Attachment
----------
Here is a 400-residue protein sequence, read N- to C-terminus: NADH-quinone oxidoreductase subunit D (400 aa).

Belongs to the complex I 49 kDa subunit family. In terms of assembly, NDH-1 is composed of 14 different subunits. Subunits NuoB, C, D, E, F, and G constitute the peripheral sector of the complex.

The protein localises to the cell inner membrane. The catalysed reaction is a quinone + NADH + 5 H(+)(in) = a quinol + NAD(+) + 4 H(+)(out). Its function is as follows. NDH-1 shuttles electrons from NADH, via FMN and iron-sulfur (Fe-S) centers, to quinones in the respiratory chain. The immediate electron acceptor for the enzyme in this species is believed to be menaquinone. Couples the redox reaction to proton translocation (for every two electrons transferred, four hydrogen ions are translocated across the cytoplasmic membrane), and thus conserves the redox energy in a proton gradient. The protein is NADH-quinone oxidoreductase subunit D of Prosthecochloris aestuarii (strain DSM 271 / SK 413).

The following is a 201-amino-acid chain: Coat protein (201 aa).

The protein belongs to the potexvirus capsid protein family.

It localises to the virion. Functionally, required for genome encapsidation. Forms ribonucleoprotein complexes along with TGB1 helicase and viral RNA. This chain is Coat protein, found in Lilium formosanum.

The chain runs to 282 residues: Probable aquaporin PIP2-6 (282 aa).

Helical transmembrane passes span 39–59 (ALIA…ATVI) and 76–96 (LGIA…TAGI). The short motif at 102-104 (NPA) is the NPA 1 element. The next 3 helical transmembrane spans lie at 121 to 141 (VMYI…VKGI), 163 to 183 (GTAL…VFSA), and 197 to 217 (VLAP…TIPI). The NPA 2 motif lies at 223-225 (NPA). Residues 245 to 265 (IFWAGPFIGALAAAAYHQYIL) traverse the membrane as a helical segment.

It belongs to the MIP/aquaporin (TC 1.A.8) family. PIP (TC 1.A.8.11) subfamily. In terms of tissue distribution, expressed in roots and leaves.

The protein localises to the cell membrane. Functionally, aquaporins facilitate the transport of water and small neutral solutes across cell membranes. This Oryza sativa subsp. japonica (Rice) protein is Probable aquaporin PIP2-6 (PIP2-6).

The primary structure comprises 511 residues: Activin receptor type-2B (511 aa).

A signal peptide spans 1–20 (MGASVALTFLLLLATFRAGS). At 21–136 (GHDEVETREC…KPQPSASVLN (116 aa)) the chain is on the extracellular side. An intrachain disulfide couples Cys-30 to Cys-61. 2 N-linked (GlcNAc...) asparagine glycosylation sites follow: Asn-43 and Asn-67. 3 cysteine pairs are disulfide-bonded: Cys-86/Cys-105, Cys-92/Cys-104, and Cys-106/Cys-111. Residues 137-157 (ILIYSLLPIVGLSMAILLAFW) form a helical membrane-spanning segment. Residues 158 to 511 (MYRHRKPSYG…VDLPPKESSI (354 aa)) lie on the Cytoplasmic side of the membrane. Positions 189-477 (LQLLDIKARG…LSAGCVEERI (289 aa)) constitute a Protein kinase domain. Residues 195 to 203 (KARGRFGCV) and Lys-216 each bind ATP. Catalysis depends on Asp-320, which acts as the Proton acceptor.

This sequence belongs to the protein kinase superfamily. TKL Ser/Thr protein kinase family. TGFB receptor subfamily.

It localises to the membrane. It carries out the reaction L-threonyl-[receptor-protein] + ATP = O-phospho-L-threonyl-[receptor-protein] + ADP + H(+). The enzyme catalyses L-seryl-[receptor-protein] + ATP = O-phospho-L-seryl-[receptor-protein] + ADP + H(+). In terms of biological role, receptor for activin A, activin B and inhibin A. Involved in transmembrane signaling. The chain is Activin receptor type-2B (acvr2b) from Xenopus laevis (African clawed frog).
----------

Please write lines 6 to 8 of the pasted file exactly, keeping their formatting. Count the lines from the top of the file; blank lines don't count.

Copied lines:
It localises to the virion. Functionally, required for genome encapsidation. Forms ribonucleoprotein complexes along with TGB1 helicase and viral RNA. This chain is Coat protein, found in Lilium formosanum.

The chain runs to 282 residues: Probable aquaporin PIP2-6 (282 aa).

Helical transmembrane passes span 39–59 (ALIA…ATVI) and 76–96 (LGIA…TAGI). The short motif at 102-104 (NPA) is the NPA 1 element. The next 3 helical transmembrane spans lie at 121 to 141 (VMYI…VKGI), 163 to 183 (GTAL…VFSA), and 197 to 217 (VLAP…TIPI). The NPA 2 motif lies at 223-225 (NPA). Residues 245 to 265 (IFWAGPFIGALAAAAYHQYIL) traverse the membrane as a helical segment.